Wednesday, October 27, 2010

Time Will Test Heat Front Court

October 27, 2010

As expected, the Miami Heat's first loss brought a hailstorm of criticism, most premature but some valid. On the side of knee-jerk reactions we heard chants of "overrated" at Boston, analysis comparing Miami to Cleveland in the Lebron era and even calls to fire Erik Spoelstra by livid fans. Making statements like that can be compared to criticizing a baby's future the second it emerges from the womb. Not only is it unfair, it's downright irrational.

However, we did see some signs of concern that have valid support behind them, such as statements on the team's lack of readiness and cohesion. But with time those concerns can easily diminish. What may be of most concern was the exploitation of Miami's front court versus big bodies on an elite team; a team Miami will likely have to defeat in order to reach the Finals.

The Heat front court combined for only 19 points on offense but managed to secure 29 rebounds, 11 of which were offensive. The pressing issue here is their ability to defend teams stacked with big men, such as the Los Angeles Lakers, Orlando Magic and Celtics. Tuesday night, Miami allowed the Celtics to score 38 points in the paint - almost half of Boston's total point count.

Joel Anthony has a gifted shot-blocking ability but is greatly over sized, has poor hands (e.g. he mishandles a lot of passes and loose balls) and lacks an offensive game. Udonis Halsem is a much better overall player than Anthony, but also is undersized against many power forwards and centers. Then comes Zydrunas Ilgauskus, who is lengthy and presents a mid-range threat yet lacks considerable mobility and gets into foul trouble easily. As for Jamaal Magloire and Juwan Howard, they provide big bodies off the bench with limited offensive contribution.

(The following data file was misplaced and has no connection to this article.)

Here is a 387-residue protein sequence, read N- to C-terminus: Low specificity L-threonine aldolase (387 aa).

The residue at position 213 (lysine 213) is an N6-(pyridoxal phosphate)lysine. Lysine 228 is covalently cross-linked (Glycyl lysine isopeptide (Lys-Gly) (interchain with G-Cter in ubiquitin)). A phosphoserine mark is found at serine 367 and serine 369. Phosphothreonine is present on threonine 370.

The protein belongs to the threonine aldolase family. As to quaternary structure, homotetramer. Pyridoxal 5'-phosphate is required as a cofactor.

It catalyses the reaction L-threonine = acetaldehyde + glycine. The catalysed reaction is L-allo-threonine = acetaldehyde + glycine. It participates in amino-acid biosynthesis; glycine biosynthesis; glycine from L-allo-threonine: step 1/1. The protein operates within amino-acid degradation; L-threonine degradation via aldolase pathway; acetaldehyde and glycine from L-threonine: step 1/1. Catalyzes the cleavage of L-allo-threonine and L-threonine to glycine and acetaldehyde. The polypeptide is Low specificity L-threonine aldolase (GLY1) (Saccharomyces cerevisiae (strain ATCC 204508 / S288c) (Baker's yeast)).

Chris Bosh is Miami's most talented front court player, but he alone cannot guard the largest big men in the league, like Dwight Howard, Pau Gasol, etc. Bosh's frame is not built for inside presence, rather all-around finesse.

Thus, we are presented with a potential problem in Heat front court.

Can we just wait and see how the team minimizes this weakness? Sure we can. It's still a fledgling season and Miami could game plan in a variety of ways around this issue. However, what should be done in the case the front court continues to be exploited? There are many ways to tackle that as well.

An in-house solution would be to develop rookie center Dexter Pittman on a fast track to contributing this season. Pittman holds the greatest potential on Miami's roster, and if the Heat can tap into that potential they will have a solid, large bodied athlete to match their system.

Other options include signing or trading for someone mid-season. Eric Dampier is still a free agent and there are bound to be other centers available on the trading block throughout the season. Whatever the case may be, Miami would be looking for a seven-footer with some offensive skills and decent defensive capabilities.

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